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The Time Factor

Author: J.B. Hoag

It has been shown by direct measurements that there is practically no delay between the time light falls on the cathode and the time of emission of electrons. Furthermore, when the light is turned off, the photoelectrons cease to come out of the cathode almost instantaneously. If there is any time delay for a phototube, it is less than one one-hundred-millionth of a second.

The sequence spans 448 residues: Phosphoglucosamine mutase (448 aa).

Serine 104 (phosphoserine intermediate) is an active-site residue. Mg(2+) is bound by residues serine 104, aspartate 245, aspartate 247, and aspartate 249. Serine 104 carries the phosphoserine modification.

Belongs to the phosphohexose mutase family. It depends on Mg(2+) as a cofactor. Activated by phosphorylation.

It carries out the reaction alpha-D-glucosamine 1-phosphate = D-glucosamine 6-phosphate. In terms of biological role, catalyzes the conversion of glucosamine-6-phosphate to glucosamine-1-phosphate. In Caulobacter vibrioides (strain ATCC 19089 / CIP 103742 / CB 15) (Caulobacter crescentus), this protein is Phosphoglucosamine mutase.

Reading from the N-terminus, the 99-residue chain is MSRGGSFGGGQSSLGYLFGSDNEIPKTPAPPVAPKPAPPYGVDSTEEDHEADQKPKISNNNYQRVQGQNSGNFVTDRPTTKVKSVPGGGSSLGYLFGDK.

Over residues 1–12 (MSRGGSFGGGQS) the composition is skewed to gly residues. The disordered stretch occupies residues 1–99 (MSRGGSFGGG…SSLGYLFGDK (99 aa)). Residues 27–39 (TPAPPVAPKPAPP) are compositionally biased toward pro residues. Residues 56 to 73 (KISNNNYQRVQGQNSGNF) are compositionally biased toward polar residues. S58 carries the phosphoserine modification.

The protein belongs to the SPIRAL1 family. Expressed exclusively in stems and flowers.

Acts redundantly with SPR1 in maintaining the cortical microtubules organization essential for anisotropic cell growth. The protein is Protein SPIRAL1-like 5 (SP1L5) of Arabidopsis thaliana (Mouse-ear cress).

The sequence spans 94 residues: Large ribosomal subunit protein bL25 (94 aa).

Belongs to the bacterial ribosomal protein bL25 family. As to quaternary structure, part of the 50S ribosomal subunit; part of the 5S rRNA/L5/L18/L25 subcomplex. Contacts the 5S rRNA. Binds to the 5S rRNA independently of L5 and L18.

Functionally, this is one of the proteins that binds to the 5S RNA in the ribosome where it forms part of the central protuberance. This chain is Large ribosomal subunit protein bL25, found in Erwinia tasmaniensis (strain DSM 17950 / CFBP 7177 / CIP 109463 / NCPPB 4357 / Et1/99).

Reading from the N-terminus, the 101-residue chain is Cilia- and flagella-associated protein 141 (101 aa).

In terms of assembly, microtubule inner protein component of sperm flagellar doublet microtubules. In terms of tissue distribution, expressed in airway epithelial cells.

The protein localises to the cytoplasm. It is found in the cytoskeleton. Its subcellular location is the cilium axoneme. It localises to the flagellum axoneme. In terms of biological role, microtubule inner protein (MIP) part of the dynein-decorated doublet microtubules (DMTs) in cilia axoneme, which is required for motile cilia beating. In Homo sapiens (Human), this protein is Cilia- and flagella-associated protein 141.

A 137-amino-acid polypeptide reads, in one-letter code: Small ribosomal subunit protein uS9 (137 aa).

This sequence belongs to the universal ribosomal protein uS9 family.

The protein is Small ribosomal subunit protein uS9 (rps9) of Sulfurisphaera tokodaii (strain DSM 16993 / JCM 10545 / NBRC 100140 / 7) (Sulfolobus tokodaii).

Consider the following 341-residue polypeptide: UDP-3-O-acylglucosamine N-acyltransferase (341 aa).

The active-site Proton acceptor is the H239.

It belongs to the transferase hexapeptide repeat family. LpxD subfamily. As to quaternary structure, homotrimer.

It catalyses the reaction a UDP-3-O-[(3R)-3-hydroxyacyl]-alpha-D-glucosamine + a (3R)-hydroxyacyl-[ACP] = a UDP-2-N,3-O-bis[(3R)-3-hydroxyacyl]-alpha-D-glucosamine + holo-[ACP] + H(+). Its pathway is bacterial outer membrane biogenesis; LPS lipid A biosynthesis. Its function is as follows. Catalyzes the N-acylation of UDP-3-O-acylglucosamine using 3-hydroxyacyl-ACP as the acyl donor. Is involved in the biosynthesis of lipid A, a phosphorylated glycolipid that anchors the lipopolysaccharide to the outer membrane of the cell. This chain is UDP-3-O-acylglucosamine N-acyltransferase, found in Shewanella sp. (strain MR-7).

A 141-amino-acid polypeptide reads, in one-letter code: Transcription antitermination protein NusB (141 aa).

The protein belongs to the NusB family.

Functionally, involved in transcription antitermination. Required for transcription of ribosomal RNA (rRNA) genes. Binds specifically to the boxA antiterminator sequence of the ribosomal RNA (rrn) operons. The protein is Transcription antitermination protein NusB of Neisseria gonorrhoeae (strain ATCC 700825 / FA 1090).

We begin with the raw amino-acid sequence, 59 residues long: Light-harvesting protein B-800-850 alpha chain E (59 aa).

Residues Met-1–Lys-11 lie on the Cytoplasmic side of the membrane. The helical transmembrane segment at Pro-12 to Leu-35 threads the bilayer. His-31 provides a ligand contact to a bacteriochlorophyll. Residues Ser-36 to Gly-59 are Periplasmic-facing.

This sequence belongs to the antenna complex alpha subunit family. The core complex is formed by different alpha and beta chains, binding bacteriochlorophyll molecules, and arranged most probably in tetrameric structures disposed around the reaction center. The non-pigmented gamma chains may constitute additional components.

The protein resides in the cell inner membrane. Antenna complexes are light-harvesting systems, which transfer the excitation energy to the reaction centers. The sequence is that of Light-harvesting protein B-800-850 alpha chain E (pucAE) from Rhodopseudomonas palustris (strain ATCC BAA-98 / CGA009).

Suppose the light which falls on the cathode were turned on and off successively at an increasing rate; then, in the case of a gas-filled photoelectric tube, it would be found that the photoelectric current gradually decreased, by as much as 20 per cent when the frequency is raised to 10,000 cycles per second. This is due to the gas and not to any time delay of emission of the photoelectrons from the cathode.

Last Update: 2009-11-01